This is of course when the trade rumors began to first swirl regarding Kessel and they only continued as time went along. They reached a fever pitch this past April when the Penguins were swept by the New York Islanders in the first round. Another disappointing end turned those rumors into an actual proposed trade with the Wild that Kessel rejected. Even though general manager Jim Rutherford threw water on the “Trade Phil” fire, it seemed inevitable that a split was coming. On June 29th, the Penguins traded Kessel to the Coyotes.

Overall, it’s safe to say Phil had a pretty successful four years in a Penguins uniform. He gave you everything every time he stepped on the ice, even if it didn’t look that way at times. He never missed a game, playing in all 328 games while recording 303 points, good for second on the team during that four year stretch.

In a way, this move was always coming, it just depended on when the Penguins were willing to pull the trigger. When Kessel initially came over it was already believed he would not finish out his remaining contract with the Penguins, it was just a temporary stay.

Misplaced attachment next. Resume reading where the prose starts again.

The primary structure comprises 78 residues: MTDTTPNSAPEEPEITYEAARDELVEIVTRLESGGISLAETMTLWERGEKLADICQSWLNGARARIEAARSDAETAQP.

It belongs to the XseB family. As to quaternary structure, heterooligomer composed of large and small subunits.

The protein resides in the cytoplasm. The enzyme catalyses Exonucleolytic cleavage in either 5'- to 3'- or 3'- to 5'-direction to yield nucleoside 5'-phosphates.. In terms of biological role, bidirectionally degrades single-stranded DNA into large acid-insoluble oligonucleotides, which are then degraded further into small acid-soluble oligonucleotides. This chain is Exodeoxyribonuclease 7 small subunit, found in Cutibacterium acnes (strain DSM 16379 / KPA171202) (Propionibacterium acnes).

That doesn’t make this any easier to digest at the moment though. Kessel played a vital role in the rejuvenation of the Penguins franchise and helped save the Crosby/Malkin era in the process. There are too many highlights to pack into one piece celebrating his time with the Penguins, but the big ones will always stick out.

Kessel came to Pittsburgh seemingly with a chip on his shoulder after how he was treated by the media in Toronto. He did more than acquit himself as one of the best players in the league while here, and he was unquestionably a fan favorite and will continue to be. When you return to PPG Paints Arena next season, you won’t see #81 on the ice for the Penguins, but those banners from 2016 & 2017 will still hang as the real testament to his legacy in Pittsburgh. A legacy we should be forever grateful for.

Thanks for everything you did, Phil. It won’t soon be forgotten. Best of luck in Arizona.